Executive Recession Pain
As record losses and layoffs mount, many companies are asking their executives to share some of the pain. Of course, foregoing a multimillion dollar bonus isn't as much of a hardship as losing your job, your home or your health coverage when sick. But still, it's something.
Bank of America was the latest bank to announce that the CEO and senior executives would not be getting a bonus this year. That's good, especially since they would be using our money to pay out the bonuses because they posted a loss and partook of TARP. CEO Kenneth Lewis was simply following the footsteps of other financial institutions like Citi who had announced earlier that top executives would give up their bonuses. According to reports, this leaves Lewis with only $24M in compensation for 2008, 11% less than 2007.
Other industries who haven't been part of the bailout crew are also reacting to the toxic economic climate by announcing large job cuts. In the tech industry, major companies have announced layoffs along with pay cuts for the executive staff.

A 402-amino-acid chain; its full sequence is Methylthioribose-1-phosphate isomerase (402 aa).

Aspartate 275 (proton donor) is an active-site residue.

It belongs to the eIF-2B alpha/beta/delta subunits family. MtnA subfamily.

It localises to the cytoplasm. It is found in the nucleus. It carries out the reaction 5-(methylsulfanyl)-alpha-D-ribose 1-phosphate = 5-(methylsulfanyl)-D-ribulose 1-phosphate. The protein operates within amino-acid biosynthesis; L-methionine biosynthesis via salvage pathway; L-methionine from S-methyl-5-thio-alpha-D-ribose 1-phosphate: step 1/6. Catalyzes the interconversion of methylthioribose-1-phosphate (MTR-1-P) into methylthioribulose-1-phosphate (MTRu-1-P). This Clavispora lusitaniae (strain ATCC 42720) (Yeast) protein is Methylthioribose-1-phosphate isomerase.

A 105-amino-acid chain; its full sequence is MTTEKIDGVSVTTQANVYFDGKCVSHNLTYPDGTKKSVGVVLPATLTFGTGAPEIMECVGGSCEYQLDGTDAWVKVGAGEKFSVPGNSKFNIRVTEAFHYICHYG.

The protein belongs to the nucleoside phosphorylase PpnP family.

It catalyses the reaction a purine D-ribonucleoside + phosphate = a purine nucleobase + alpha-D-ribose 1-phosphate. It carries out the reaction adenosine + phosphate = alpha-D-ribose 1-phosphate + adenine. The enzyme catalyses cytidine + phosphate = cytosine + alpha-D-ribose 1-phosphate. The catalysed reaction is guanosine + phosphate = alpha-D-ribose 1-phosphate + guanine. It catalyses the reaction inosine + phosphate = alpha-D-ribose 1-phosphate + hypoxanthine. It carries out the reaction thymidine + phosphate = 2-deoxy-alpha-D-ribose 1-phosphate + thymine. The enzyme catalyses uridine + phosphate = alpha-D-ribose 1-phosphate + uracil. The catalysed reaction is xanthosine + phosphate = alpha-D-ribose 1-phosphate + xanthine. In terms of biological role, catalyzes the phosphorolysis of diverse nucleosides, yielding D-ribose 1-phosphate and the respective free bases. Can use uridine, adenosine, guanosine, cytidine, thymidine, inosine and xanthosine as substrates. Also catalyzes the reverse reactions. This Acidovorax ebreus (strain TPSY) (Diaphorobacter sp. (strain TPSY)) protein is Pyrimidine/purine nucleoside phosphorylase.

EMC announced a major restructuring which would reduce the number of employees by 2400 despite increased revenues for Q4, and at the same time they've reported that their senior leadership will be taking a pay cut.
Lenovo, the Chinese company that took over IBM's PC business, announced that they plan to cut 11% of their worldwide staff and that executive compensation would also be reduced by 30-50 percent.
And according to the San Jose Mercury, Motorola and Western Digital also announced pay cuts for their executives.
If you want to reflect on the difference in the economic waters between now and a few years ago, it used to be that when companies announced layoffs, the senior management was rewarded for firing workers. At least today, the stock market isn't regarding news of layoffs as the sign of brilliant management decisions and phenomenal wealth creation.